Like any parent in Pennsylvania, you want what is best for your children. While your intentions are there, putting these thoughts into action is not always easily accomplished. A divorce can significantly muddy the water between parents, making it challenging for you are your former spouse to function as a team for your children. There is often pressure placed on positive co-parenting during and following a divorce, making it even more stressful and emotional for you when you discover you just cannot co-parent with your ex.
When co-parenting is not a viable option due to high conflict or other issues arising from the marital problems, it is important to understand that there are other options available. Parallel parenting may be the solution when co-parenting has proven to be impossible. In simple terms, this parenting approach puts each parent in the driver’s seat. This means that a parent does not need to consult with the other parent with every parenting move they make.
Parallel parenting reduces conflict by causing less need for communication or the need for agreement before any parenting action is taken. But does this alternative approach work? When parents cannot get along or have found themselves in a toxic situation, parallel parenting reduces conflict, creating a better situation for the children. While each parent is able to parent how they see fit when the children are with them, this does not negate the need for agreement on big picture items. This includes education, discipline and emotional and physical safety.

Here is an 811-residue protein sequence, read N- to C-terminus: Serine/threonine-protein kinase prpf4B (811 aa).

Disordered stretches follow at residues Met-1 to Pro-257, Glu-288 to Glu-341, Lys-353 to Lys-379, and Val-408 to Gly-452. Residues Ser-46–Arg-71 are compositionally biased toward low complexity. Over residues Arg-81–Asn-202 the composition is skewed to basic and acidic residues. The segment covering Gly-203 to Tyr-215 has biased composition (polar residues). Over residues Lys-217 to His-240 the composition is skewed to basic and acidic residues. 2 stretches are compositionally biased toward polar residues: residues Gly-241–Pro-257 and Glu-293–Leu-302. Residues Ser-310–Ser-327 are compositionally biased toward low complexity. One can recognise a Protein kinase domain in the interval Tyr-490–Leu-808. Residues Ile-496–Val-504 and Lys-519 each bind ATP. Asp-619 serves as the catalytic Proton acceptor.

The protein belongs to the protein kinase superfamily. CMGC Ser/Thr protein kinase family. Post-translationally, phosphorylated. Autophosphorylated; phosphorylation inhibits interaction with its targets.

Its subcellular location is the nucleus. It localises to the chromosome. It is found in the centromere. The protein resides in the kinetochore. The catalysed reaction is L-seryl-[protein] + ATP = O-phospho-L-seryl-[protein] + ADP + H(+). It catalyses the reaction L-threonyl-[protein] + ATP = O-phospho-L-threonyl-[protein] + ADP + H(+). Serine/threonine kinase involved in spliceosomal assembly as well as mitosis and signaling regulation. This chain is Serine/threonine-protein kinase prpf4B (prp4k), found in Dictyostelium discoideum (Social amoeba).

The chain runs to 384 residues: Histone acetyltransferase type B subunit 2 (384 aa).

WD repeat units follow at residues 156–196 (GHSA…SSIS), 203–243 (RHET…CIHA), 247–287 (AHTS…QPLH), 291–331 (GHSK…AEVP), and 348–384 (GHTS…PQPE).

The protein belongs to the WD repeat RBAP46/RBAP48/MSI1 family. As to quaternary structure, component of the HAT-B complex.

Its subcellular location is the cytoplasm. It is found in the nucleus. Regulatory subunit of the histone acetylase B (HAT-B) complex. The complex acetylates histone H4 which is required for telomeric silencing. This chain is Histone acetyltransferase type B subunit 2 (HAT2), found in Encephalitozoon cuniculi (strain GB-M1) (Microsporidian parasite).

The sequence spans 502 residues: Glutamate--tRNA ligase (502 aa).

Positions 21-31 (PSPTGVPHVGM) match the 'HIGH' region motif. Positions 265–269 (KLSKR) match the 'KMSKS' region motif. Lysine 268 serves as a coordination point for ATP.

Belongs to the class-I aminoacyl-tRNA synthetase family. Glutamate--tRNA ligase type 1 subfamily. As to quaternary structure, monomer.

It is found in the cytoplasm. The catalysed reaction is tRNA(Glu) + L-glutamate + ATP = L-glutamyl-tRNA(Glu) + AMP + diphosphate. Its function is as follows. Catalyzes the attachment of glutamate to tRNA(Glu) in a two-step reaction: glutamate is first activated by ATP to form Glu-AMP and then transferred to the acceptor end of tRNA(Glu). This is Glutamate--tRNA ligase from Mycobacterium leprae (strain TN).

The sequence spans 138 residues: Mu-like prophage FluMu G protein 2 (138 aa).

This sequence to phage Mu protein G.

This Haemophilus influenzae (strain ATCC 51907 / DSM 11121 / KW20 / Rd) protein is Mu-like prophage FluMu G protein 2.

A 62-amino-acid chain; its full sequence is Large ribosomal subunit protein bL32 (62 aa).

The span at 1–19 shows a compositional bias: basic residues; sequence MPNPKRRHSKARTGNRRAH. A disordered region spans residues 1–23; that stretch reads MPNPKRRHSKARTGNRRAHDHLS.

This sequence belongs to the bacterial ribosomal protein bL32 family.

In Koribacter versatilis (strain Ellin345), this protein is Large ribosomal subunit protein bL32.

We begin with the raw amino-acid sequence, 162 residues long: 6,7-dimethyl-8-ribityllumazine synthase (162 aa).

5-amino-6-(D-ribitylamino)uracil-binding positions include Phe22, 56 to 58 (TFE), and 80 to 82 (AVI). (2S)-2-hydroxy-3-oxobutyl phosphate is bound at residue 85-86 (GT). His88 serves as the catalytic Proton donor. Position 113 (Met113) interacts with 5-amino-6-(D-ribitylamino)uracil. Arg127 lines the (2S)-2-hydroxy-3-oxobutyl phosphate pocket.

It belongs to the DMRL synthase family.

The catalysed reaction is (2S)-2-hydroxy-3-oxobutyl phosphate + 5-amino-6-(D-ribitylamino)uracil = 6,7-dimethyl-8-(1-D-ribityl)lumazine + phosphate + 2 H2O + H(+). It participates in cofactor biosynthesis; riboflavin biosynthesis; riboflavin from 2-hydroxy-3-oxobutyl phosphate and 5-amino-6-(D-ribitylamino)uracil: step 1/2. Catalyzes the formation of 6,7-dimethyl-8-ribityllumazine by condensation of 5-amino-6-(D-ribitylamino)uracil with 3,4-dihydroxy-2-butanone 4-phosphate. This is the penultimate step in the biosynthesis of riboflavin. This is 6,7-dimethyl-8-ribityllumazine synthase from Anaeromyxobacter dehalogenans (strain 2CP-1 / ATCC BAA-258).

Co-parenting relies on each parent’s ability to consult and communicate effectively with the other parent. When that is not present or even possible, a workable solution needs to be devised in order to create a healthy environment for the children. In some cases, parallel parenting may only be a temporary option. Once the dust settle and one cools off from the emotions and conflicts arising from the divorce process, divorced parents may find that co-parenting may be a realistic option.
Whether you look at it as a long-term or temporary option, parallel parenting may be the best option for you during and after the divorce process. When emotions are running high and both you and your children are dealing with many changes, it is important to determine what is best for you when it comes to a successful custody arrangement. Keeping the best interests of the children as a focal point is necessary when navigating this time; however, it can be difficult to ascertain what that looks like. This is why it is also important to note your legal rights and options as well.